Granite is the hardest natural material you can choose for your countertop, so you'd expect cutting it to be more challenging than cutting other materials. While that's true to some extent, the procedure and tools you use to cut granite aren't more sophisticated than those you use to cut other hard materials. You can use a circular saw with a diamond-tip grinding blade, but you have more control, and you can cut curves, with an angle grinder. Lubricating the cut with water keeps dust down, protects the blade and prevents the stone from cracking.
Set the granite you're going to cut on a stable surface with the polished side facing up.
Lay painter's tape along the approximate path of the cut line or lines. If you're also cutting out a hole for an under-mount sink, lay the tape around the perimeter of the sink. Measure and mark the cut line on the painter's tape with a pencil and tape measure.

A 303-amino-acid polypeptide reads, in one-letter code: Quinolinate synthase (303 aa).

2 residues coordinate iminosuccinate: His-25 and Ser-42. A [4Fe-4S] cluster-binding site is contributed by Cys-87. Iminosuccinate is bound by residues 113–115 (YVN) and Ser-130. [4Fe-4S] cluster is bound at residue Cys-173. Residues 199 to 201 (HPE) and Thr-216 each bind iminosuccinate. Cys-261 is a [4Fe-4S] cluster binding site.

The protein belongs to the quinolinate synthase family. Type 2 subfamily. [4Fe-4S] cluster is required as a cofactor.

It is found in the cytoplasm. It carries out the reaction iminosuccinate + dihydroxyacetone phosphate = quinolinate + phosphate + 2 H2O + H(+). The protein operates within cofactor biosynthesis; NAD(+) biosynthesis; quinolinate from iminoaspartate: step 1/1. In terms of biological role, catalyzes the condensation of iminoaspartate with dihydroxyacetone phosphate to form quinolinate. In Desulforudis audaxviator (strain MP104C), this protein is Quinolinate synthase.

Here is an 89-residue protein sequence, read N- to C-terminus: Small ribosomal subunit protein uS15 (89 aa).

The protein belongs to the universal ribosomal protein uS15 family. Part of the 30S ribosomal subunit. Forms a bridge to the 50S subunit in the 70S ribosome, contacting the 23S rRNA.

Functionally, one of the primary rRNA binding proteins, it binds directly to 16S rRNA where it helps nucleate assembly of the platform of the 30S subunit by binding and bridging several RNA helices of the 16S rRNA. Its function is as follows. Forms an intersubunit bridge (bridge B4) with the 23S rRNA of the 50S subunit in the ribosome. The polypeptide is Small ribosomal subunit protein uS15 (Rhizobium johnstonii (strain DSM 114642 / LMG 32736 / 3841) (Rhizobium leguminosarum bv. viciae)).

Equip a heavy-duty angle grinder with a 4 1/2-inch diamond-tipped concrete-and-brick cutting blade. Fill a bucket with water and immerse a sponge in the water. Put on a pair of goggles and protective gloves in preparation for cutting.
Squeeze water from the sponge onto the cut line and begin cutting with the angle grinder. Guide the tool carefully along the line, cutting just deep enough to score the surface. Make a single pass along the entire line in this way.
Squeeze water liberally onto the granite as you make the second pass. If the tape is beginning to bunch up or peel off, you can remove it. Cut about halfway through the granite on this pass.
Cut all the way through the countertop on the third pass. Continue to lubricate the cut by squeezing water onto the countertop with a sponge. Support the off-cut with a sawhorse or an assistant before you reach the end of the cut to prevent it from breaking off and falling.
Lift the off-cut away from the countertop when you finish the cut. Replace the cutting disk with a 100-grit sanding drum and sand the edges of the cut to clean them up.